Speaking today at the American Enterprise Institute, Paul Ryan laid out the broader case for his budget and spending reforms. He again contrasted his approach with the president's -- "Do nothing, duck, punt, kick the can" -- and said, "Our budget is very, very different." Ryan made an economic argument that the debt we are accumulating is unsustainable if major government programs aren't reformed, and also a philosophical argument this his blueprint preserves what is "exceptional" about the American system.
Ryan tied his entitlement reforms to the successful, bipartisan welfare reform measures of the 1990s. "In Wisconsin, we paved the way on that," he said, giving credit to former Gov. Tommy Thompson. He emphasized that it was a choice between gradually reforming the programs now and having to do "indiscriminate cutting" and European-style austerity later. Ryan said that his budget would "fulfill the mission of our health and retirement programs" and touted estimates that it would be a "jobs budget."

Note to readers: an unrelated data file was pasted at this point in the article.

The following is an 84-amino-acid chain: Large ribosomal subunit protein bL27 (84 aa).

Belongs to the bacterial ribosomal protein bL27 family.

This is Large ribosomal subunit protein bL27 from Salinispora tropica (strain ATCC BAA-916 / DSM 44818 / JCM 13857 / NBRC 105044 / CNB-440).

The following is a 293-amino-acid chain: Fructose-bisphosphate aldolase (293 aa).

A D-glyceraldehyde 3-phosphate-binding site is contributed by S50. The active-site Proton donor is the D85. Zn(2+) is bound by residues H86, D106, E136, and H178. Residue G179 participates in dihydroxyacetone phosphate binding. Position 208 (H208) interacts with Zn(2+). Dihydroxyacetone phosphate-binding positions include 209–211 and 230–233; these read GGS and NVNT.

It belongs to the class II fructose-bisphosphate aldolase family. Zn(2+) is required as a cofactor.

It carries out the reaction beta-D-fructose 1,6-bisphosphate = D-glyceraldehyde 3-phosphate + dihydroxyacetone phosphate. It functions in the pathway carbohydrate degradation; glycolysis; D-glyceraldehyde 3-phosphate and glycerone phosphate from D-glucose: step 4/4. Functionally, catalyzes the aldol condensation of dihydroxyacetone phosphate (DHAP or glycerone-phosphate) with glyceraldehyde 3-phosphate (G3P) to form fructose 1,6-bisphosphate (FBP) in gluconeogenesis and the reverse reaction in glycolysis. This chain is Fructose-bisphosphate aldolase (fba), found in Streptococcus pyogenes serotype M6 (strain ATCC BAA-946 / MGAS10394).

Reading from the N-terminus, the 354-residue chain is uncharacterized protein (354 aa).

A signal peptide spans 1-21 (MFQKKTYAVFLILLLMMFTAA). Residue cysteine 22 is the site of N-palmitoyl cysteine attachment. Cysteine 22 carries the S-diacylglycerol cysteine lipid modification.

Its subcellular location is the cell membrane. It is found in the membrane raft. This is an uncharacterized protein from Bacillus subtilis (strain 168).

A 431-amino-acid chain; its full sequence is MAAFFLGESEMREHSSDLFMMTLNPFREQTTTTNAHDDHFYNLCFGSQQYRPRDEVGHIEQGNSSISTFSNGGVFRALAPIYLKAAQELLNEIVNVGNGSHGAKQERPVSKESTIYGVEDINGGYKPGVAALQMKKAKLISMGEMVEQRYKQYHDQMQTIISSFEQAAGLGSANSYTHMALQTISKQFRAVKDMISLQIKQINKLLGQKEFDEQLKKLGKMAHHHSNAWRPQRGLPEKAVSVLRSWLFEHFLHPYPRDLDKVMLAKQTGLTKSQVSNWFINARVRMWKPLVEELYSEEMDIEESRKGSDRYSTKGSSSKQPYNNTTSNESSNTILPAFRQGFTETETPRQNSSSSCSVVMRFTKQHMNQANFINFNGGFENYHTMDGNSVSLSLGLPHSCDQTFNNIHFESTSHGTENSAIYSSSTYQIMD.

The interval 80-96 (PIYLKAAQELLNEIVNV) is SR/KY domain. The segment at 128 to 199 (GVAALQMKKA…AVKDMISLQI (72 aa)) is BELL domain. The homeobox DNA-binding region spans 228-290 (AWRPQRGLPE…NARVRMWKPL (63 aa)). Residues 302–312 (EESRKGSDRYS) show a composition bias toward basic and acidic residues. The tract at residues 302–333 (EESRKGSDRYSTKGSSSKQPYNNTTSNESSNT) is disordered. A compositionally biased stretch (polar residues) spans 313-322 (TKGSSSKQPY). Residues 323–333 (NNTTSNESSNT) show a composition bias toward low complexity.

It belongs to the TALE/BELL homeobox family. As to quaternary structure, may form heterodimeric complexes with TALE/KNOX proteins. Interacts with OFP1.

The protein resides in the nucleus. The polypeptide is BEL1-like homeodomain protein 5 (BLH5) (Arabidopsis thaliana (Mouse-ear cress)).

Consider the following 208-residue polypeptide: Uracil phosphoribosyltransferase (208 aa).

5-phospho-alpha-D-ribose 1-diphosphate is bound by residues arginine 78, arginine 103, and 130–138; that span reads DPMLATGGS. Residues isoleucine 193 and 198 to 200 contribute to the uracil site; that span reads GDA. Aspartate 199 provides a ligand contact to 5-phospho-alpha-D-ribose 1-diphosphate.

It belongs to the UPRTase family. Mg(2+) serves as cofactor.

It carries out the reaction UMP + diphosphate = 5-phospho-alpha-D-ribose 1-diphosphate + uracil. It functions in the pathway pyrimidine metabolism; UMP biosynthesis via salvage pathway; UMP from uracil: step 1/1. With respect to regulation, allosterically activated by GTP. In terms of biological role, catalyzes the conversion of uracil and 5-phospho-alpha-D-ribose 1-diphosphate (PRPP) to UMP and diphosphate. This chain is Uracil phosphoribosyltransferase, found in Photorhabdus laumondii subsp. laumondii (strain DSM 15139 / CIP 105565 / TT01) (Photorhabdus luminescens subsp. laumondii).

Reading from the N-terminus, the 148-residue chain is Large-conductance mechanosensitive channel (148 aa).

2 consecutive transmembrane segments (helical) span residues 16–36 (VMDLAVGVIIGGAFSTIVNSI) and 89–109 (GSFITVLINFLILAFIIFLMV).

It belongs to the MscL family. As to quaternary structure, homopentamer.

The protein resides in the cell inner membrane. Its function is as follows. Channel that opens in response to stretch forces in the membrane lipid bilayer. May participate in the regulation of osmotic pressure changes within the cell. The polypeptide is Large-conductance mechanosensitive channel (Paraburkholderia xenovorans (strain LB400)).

"When the government takes on too many tasks, it doesn't do any of them very well," Ryan said. And while Ryan incorporated the Gates defense reforms into his budget proposal, he remarked, "Our men and women in uniform are never just a line item on the budget." Finally, Ryan addressed the question of whether the country -- or even his party -- was really ready for such a comprehensive reform plan. Ryan admitted he had given the Democrats a "weapon" to use against Republicans. But given a "the most predictable economic crisis," Ryan asked what we would have thought if our leaders in Washington had seen the 2008 financial crisis coming and didn't stop it because they were afraid of a Democratic press release.
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